The rest of Machuca's complaint involves his pursuit of relief through California's prison grievance procedure. He informed Grievance Coordinator Patricia Smith and Associate Warden Wardlow about the incident. Smith and Case Manager Coleman conducted a videotaped interview, during which Coleman called Machuca a snitch. Correctional Security Chief Werner and Patricia Smith also interviewed Machuca at the behest of J.W. Moss (California Department of Corrections and Rehabilitation ("CDCR") Chief Deputy Warden for Contract Beds Unit) and Matthew Cate (who oversees the official records of the California Department of Corrections and Rehabilitation). Machuca submitted a staff complaint against defendants Stone and Leflore for use of an unauthorized weapon due to racial animus. Defendant Jerry Wardlow initially granted relief, but defendant R. Floweree ordered that the grievance form be amended to deny relief. Wardlow then revised the grievance form, stating that the staff members did not violate prison policy. J.W. Moss then partially granted relief, finding that, though Machuca was injured, the staff did not violate policy to cause the injury. At some point in the grievance process, the institution conceded that Stone had not used the correct tool to remove the flex cuffs, but that she harbored no intent to injure Machuca and was only to remove the flex cuffs. Machuca's grievance was denied on the third step of the CDCR grievance process. Machuca has sued Dr. Jeffrey Beard because he "has overall Custodial Jurisdiction" of California inmates.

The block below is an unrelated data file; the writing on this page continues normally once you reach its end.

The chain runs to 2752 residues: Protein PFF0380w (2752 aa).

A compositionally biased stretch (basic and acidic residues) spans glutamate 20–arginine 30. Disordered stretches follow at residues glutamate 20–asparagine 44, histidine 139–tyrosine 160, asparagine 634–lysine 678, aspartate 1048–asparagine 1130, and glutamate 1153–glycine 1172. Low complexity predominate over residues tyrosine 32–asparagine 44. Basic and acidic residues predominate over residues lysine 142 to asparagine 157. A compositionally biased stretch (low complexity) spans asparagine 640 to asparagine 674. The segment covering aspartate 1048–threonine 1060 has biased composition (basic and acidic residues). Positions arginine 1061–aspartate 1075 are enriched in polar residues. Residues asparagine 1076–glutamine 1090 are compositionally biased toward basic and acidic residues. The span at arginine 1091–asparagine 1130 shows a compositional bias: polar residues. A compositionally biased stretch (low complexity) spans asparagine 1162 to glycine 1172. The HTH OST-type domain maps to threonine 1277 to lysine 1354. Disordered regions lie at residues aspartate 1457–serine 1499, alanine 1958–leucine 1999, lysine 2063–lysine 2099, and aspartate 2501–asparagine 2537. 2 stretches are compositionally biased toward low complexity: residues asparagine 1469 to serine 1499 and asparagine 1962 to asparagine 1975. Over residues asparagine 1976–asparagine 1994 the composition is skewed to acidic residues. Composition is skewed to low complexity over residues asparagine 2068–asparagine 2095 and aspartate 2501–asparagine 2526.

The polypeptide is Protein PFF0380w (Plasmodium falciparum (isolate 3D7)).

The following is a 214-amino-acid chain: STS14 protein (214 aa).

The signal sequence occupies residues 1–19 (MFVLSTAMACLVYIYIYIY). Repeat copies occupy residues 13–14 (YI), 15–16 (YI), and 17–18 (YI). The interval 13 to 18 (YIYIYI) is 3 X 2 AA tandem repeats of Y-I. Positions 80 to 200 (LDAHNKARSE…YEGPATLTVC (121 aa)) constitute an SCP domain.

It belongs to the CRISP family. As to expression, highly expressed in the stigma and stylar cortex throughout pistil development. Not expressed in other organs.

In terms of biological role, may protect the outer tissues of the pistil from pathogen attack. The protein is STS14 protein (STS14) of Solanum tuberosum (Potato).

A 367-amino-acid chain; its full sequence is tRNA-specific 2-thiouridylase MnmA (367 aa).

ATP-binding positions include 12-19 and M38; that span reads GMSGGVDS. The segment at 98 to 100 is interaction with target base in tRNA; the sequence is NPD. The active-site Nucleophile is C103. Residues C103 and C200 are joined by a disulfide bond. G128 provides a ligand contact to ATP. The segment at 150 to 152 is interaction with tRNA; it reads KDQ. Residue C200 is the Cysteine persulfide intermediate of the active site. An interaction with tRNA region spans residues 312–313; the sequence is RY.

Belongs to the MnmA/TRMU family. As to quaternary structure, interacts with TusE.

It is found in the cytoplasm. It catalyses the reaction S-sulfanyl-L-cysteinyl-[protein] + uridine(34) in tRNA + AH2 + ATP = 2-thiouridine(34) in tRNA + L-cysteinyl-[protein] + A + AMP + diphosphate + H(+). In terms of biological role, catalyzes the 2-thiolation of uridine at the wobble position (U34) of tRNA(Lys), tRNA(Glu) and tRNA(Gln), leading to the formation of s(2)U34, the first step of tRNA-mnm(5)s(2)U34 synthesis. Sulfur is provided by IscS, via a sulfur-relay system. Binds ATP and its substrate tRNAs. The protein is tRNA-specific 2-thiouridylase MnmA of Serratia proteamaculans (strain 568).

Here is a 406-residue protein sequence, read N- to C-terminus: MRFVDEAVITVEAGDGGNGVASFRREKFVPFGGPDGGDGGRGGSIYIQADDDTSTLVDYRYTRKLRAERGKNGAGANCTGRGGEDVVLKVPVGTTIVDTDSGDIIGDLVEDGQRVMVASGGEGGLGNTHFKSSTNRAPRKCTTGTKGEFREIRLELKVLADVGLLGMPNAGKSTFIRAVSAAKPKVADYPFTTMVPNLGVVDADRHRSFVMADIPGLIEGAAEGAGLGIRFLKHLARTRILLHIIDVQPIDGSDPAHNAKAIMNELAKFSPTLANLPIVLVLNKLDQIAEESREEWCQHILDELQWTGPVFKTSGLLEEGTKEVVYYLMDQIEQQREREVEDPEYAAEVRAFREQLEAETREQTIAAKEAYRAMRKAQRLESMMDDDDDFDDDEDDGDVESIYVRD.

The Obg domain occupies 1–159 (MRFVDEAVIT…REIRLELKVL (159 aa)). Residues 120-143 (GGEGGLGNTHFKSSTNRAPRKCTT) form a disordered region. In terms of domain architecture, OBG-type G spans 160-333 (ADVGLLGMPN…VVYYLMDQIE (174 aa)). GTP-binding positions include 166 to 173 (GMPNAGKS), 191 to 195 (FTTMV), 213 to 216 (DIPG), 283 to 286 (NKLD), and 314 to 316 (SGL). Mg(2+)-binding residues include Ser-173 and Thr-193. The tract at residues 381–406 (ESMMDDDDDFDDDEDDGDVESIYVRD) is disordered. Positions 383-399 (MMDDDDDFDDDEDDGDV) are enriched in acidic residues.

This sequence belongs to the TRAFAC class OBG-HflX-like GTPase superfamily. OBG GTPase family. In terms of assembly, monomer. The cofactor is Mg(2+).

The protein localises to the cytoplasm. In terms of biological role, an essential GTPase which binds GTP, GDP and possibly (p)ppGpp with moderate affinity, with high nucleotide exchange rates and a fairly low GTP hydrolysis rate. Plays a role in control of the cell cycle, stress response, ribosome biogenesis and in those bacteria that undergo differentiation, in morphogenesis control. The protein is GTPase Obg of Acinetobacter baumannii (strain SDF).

Respondeat Superior

Section 1983 liability cannot be predicated upon a respondeat superior theory. Monell v. Department of Social Services, 436 U.S. 658, 691 (1978). For a plaintiff to state a viable cause of action pursuant to § 1983, he must "identify defendants who are either personally involved in the constitutional violation or whose acts are causally connected to the constitutional violation alleged." Woods v. Edwards, 51 F.3d 577, 583 (5th Cir. 1995) (citing Lozano v. Smith, 718 F.2d 756, 768 (5th Cir. 1983)). In this case, the plaintiff does not allege that Matthew Cate, J.W. Moss, R. Floweree, J. Lozano, Patricia Smith, Jerry Wardlow, or Chief Werner had any personal involvement or were causally connected to the incident in any way. These defendants simply took part in administering the grievance process. In addition, Associate Warden Figueroa and Dr. Jeffrey Beards were only supervisors; neither had any personal involvement in the incident during which Machuca was cut. As none of these defendants had any personal involvement with the incident, they must be dismissed from this case.